Friday, July 19, 2024

Favorite things I’m eating right now in Long Beach: July 2023


Missed out on previous Favorite Things? I got you covered—just click here.

Too many years back, I wrote a very self-indulgent listicle that was about so-called “essential” Long Beach dishes; dishes that I loved and could depend on as long as that place existed—and I wrote it because there’s something so elemental and useful about a specific great dish at a specific place. It was less about some grander proclamation than it was about, “This is just great food.”

And after a year of not doing such lists, I want to return to it. Not some grand list of “essential dishes”—that is too hard of a burden to put on a restaurant: You better have this and you better have it all the time. But for now, in this moment, I am happy to share some of my favorite things.

In other words: Why not just own the moment? Without further ado, here are the favorite things I’m eating right now…

Shlap Muan’s Dirty Elvis wings. Photo by Brian Addison.

Dirty Elvis wings at Shlap Muan

2150 E. South St.

When I first wrote about this tiny-but-mighty wing shop in North Long Beach for Eater LA, the story was an ode to the symbiotic relationship between the Cambodian community and Long Beach: Owner Hawk Tea had to balance many things while being raised in his parents’ North Long Beach Chinese-American restaurant—his Chinese ethnicity, Cambodian culture, American citizenship, search for self…—but ultimately, it was his eventual take over that very restaurant that has proven to be his most fulfilling endeavor to date: Eschewing the majority of the space’s old-school menu and rebranding as Shlap Muan (“chicken wing” in Khmer), Tea has created a mini-wing empire that honors everything about his multi-cultural life—especially the Cambodian side.

And his Dirty Elvis wings—a fire-licked, wok-ed out set of wings with Tea’s proprietary master sauce that has layers of soy, fish sauce, and sugar—are the perfect example of how Tea has harnessed his memories, identities, and love for his parents into a single dish.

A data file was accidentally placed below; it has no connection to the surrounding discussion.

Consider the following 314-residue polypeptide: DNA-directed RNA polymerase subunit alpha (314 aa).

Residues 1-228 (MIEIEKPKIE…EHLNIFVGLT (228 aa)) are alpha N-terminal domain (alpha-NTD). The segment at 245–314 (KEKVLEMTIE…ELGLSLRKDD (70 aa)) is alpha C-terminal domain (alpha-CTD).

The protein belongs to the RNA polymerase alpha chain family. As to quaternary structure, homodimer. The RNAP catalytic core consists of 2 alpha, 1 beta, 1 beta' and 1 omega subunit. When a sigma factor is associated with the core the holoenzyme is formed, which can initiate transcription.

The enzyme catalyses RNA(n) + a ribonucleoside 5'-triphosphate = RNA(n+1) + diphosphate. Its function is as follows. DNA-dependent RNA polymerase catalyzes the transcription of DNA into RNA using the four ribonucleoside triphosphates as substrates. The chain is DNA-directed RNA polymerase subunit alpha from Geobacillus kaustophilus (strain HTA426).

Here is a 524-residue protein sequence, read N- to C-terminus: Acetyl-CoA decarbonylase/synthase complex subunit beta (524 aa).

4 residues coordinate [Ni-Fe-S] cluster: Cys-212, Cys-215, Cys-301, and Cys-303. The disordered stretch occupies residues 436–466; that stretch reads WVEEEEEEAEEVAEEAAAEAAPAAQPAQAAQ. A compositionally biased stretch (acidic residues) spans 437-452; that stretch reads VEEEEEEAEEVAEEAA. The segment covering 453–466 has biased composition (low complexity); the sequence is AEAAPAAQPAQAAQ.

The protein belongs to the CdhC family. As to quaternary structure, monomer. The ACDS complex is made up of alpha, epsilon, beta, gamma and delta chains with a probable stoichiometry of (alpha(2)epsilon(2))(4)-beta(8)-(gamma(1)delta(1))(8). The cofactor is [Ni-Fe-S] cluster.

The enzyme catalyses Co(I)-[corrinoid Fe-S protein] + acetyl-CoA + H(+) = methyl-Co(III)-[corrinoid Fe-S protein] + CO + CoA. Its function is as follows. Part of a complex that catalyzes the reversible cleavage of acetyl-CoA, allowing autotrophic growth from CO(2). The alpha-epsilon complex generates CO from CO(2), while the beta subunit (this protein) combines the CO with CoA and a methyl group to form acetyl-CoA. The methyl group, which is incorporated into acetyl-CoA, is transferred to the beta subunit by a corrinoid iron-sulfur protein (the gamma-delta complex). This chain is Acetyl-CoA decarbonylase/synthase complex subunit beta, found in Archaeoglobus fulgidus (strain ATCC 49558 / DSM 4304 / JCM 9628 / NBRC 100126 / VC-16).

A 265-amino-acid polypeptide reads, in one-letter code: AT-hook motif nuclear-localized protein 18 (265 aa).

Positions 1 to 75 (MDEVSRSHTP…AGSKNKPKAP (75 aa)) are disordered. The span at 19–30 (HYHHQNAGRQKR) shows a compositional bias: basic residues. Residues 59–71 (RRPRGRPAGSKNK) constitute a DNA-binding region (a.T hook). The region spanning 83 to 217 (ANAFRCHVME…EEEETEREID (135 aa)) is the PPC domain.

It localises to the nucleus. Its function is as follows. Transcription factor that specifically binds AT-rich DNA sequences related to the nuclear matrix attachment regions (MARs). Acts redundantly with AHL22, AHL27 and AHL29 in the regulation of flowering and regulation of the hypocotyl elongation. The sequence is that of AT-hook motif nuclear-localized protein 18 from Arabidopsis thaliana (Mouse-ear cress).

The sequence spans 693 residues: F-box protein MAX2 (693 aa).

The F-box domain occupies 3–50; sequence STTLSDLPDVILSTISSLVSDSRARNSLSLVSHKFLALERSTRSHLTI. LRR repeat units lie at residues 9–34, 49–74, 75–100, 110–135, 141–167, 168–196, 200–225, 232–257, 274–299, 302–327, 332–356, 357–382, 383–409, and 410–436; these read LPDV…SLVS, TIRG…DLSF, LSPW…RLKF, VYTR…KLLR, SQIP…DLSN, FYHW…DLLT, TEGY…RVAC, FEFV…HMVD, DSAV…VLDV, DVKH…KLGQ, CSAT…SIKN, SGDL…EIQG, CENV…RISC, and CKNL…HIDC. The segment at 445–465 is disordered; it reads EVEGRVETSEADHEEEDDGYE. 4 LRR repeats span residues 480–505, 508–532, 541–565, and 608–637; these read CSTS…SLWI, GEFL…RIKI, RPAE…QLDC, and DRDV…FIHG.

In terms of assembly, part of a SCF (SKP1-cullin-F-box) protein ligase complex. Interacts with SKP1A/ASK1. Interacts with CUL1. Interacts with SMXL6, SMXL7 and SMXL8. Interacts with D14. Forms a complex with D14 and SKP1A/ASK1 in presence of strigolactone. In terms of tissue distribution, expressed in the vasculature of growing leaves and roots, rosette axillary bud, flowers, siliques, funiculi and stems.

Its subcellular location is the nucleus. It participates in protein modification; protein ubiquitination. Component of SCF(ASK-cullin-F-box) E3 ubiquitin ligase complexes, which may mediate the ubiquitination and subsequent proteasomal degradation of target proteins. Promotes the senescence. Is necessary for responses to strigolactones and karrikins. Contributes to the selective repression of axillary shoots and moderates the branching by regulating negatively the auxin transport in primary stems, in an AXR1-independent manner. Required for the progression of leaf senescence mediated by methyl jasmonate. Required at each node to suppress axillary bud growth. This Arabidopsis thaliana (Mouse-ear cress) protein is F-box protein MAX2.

For Brian Addison’s latest feature on Shlap Muan, click here.

A fresh batch of lumpia being made in the kitchen of Gemmae. Photo by Brian Addison.

Shanghai lumpia at Gemmae Bakeshop

1356 W. Willow St.

Over 30 years ago, Prescilla Tolentino decided to uproot herself from the Philippines in order to embark on a trip to the United States. With 13 Gemmae bake shops in the Philippines, she sold ten of them on a gamble to take on a different coast: Long Beach. 

Come 1993, at the southwest corner of Willow Street and Easy Avenue in West Long Beach, Priscella opened the first (and only) American Gemmae in what was then a small but growing Filipino and Filipino-American community—and celebrating 30 years of business, has become the heart of Filipino food in Long Beach.

While the shop is known for its sweets, one should not skimp on their savory options—particularly their lumpia, the famed Filipino egg roll. Thin, long, tightly rolled, and filled with a pork concoction, this recipe hasn’t changed since Prescilla first made them in the Philippines. Savory, dangerously easy to eat—it’s impossible to not reach for another—these bad boys can be purchased freshly fried or in air-locked bags of frozen versions for you to fry at home.

For Brian Addison’s full feature on Gemmae Bakeshop, click here.

Crispy pig ear with shishito peppers. Photo by John Hansen.

Crispy pig ear with shishito peppers from Chez Bacchus

743 E. 4th St.

Chez Bacchus is a vastly underrated space, particularly for Long Beach. Overtaking a previous space which was riddled with problems and following a concept that never even led to open doors, owner and sommelier John Hansen has done what most thought was outright impossible: Create a white-cloth dining experience without the pretense—and make it successful.